Running effective meetings will help keep your supporters engaged and active in your campaign.
Venue and time
The lack of affordable, accessible community spaces means that groups don’t always have much choice when booking venues. Local churches will still often have a space that can be rented cheaply, and sometimes local libraries too. Venues should be as accessible as possible, and near public transport unless attendees are very local.
Also consider the timing of the meeting so that they work for the attendees. For open, public meetings, booking early evening is probably best. If meetings go on too late, they will deter those with a long way to travel afterwards. If they start too early, it might exclude those who work.
Preparing an agenda will give the meeting a format to follow, and help you get through the business in the allocated time. You can include an indicative time for each agenda item, and add an ‘AOB’ (any other business) at the end for late items. It is good practice to circulate the agenda in advance by email or through social media, and invite participants to add items they wish to discuss.
Preparing for the discussion is also important. You could, for example, look at the Annual Report for your own housing association and compare these to others. The reports are available to download from the landlord’s website, and contain Key Performance Indicators (KPI) which tell you how many repairs they undertook, how fast the repairs were completed, how much money the association makes, how much they pay their senior managers, and other data that can be used in the campaign. Draw up a list for your landlord and compare their results with others. Ask attendees to describe their own experience of repairs or any examples they want to share.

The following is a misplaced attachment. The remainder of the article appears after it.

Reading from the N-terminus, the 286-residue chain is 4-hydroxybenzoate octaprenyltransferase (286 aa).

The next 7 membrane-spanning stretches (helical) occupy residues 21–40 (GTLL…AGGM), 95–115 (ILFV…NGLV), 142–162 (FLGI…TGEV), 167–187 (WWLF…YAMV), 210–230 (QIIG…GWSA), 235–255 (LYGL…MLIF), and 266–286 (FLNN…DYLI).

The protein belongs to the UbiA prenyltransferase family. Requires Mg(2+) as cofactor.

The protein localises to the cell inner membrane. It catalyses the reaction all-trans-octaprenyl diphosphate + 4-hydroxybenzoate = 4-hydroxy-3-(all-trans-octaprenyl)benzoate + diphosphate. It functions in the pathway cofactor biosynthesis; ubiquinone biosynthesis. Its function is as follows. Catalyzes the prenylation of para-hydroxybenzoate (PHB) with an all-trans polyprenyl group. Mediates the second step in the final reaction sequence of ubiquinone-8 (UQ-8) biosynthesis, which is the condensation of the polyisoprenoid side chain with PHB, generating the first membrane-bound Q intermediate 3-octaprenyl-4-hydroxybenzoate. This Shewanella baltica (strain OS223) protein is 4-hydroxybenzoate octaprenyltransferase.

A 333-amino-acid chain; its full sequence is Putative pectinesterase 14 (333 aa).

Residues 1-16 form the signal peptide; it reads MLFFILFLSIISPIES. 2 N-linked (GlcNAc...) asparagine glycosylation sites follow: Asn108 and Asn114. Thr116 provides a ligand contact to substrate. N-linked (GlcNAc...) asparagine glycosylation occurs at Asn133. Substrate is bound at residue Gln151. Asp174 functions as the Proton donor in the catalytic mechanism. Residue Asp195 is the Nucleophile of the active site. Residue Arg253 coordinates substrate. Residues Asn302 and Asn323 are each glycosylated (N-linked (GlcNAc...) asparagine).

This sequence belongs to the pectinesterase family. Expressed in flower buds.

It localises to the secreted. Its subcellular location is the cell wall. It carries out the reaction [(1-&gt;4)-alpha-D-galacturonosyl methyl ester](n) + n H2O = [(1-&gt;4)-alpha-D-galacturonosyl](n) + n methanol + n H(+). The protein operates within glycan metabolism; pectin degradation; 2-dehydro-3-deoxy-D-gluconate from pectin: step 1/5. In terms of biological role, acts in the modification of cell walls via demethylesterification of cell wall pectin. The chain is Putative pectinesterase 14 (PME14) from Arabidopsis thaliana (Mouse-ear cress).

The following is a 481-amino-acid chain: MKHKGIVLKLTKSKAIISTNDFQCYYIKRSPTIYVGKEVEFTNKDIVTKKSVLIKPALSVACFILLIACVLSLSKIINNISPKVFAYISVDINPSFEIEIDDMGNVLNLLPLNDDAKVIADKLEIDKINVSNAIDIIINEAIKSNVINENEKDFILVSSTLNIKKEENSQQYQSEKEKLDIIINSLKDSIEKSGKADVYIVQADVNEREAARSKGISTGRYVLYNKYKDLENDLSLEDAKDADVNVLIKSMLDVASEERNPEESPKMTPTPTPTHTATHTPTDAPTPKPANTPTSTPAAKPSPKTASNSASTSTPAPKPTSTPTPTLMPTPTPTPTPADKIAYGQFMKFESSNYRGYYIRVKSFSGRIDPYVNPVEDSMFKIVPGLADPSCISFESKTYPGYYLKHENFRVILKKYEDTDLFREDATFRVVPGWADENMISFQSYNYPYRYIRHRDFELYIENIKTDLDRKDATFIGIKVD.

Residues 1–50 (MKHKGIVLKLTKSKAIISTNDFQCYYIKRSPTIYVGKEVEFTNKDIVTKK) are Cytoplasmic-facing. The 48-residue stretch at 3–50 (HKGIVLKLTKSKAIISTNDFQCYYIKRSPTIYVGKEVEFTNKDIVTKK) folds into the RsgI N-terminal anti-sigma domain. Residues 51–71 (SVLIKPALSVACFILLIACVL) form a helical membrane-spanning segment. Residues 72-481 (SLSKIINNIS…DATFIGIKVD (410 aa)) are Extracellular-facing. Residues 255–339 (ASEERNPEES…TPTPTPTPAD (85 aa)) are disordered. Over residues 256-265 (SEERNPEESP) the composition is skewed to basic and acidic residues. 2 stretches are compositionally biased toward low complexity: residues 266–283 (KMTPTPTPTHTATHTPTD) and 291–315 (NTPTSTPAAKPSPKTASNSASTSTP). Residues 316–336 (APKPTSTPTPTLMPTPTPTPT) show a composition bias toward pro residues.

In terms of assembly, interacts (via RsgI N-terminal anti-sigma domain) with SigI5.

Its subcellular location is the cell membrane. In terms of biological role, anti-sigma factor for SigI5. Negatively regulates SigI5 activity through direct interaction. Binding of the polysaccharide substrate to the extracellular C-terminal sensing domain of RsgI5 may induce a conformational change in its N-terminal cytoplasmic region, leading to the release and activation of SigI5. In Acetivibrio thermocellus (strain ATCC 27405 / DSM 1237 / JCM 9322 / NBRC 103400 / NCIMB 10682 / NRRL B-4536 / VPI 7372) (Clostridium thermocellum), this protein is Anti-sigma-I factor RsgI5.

Roles and responsibilities
You will need to decide who will take on roles; a chair for the meeting to make sure it stays focussed and within the alloted time. It is also helpful to have someone take notes, particularly action points. An enthusiastic speaker is always good, and might be someone from another successful campaign, or with particular experience of the issues you wish to campaign on. Other supporters may have expertise, enthusiasm, and time, so invite people to get involved in any way you can each time you agree an action point. The roles are important but should also be kept proportionate; overly bureaucratic practice is a big deterrent to active participation.
Conduct of the meeting
Starting off with a round of introductions helps draw people in and makes the environment more friendly. Ask people to briefly introduce themselves at the start, although if the meeting is very large, this might just need to be the key players such as chair and secretary.
At the start of the meeting, it is also helpful to outline the purpose of the meeting, and particularly any critical decisions that need to be made. For example, if you want to set up a tenants’ or residents’ association, you will need to take a formal vote. You will also need to elect officers who will take on tasks between meetings, and draw up a constitution. Keep checking to see if participants are willing to help out – they may be reluctant to take on formal ‘officer’ roles, but may offer to complete particular action points with a bit of encouragement.